10-bit ADC inputs with a built-in
to keep warm. I have a small, efficient
from freezing. My first-cut strategy was
2.5-V reference, and one high-speed
heater; however, it takes forever to
to simply set the living room thermoserial port (up to 921.6 kbps)
warm the house from a 50F standby
stat to 70F and then use the DPAC
My imagination started running wild
to a livable 68F. Typically, I arrive
module to disable it. The living room
with ideas about how to apply this. I
late and shiver in my jacket for three
might drop below 50F, but enough
immediately incorporated Airborne
or four hours until the house warms
into a bid for a system to monitor the
upand that does not warm the entire heat will transfer from the other 50F
zones to keep it from freezing. Then,
status of a medical infusion pump. For house, just the portion needed to get
before going up the mountain, I would
that design, I plan to mount the module through the night.
VPN into my desk computer and use it
on a PCB with an RS-232 level shifter
I had been thinking for a while about
to access the Airborne web server and
and a power supply, and I instantly will
Internet-enabling the system. The idea
turn on the living room thermostat via
have an RS-232-to-Wi-Fi converter.
was to turn on the heater before we
a relay connected to a digital output.
More importantly, I can manage the
start up the mountain. I have DSL at
Kludgy? I guess, but its the firstphysical packaging to attach it to my
the house with a fixed IP. So, it seemed
generation prototype (see Figure 2).
customers pump.
like it would be a simple task to enable
The first release of the Airborne web
a thermostat. I considered using an X10
server does not allow me to directly
thermostat, but, after a few of our
control the digital I/O from the web
X10-enabled lights found a mind of
My mountain home, where I have
server. But it does provide a simple
their own, I decided that I wanted betvacationed for years, is well insulated,
way to do it via telnet by issuing command line interpreter (CLI) commands.
ISP and debug header
Serial port
To provide a basic layer of security,
Airborne server requires userPower
name/password authentication. After
authentication, I have access to a rich
set of CLI commands that let me conG0
trol all aspects of the module (e.g.,
radio settings, network settings, and
digital I/O settings). In my case, I wantRESET
ed to use port F2, an available GPIO.
LAN node
First, the port must be set to output
with the IO-Dir F2 Out CLI comG3
mand, which sets the port direction
register to output. Then, controlling
the relay is as simple as IO-Write F2 1
Mixed signal
to set the relay on, and therefore
enable it to warm my house to 70F.
Header for development access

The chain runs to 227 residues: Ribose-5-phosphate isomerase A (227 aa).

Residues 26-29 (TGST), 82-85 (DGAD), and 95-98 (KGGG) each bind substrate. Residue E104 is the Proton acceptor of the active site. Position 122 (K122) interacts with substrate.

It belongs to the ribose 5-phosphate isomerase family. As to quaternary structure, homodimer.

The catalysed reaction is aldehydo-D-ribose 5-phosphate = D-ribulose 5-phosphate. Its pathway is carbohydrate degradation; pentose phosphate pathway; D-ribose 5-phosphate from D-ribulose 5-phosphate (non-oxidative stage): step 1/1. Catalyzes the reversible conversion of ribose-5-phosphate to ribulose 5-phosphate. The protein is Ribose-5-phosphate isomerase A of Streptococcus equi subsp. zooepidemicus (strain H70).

Although it isnt perfect, I decided to
start with this simple solution in an
Figure 3The evaluation kit includes a prototyping area and headers to connect to all of the module pins for easy
effort to protect against the possibility
I/O Signals

the radio and a 120-MIPS web

server CPU into a small 1 1.5
package. All of this costs
approximately $80. After a little fumbling to reread the
directions (Who really does
that?), I was browsing the
Airborne server from my
desktop via two wireless hops.


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February 2004


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Figure 4The selected sensors interface directly to

the Airbornes ADC ports.

of my system failing and the house

freezingnot a pleasant thought.

I have a hydronics system with a single boiler for both my space heating and
water heating needs. The system is kind
of like the boiler/radiator system, except
the water is not boiled, its just heated to
between 180 and 200F and circulated to
the various rooms. The same hot water
is circulated over and over throughout
the house to rooms calling for heat. The
lower temperature results in lower pressures, which allows heat radiators to be
placed in creative ways. Plastic PEX
coils are placed in the floor, along the
walls, and even in the towel holders.
The same recirculated water is fed to a


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February 2004

heat exchanger/holding tank to supply

hot water to the faucets in the house.
The single boiler concept allows an
extremely efficient heater to supply all
of the houses heating needs. Although
my system was state-of-the-art when
it was installed a few years ago, it is
not without limitations.
For one thing, I often find myself taking a cold shower in the morning. I
have found the 50-gallon water supply
more than adequate for three or four
people, but when I have a house full of
guests, I often run out of hot water. The
cooler water refilling the holding tank

explains some of this. But I have speculated that most of the slow recovery in
winter is because the energy from the
combustion is going not only to the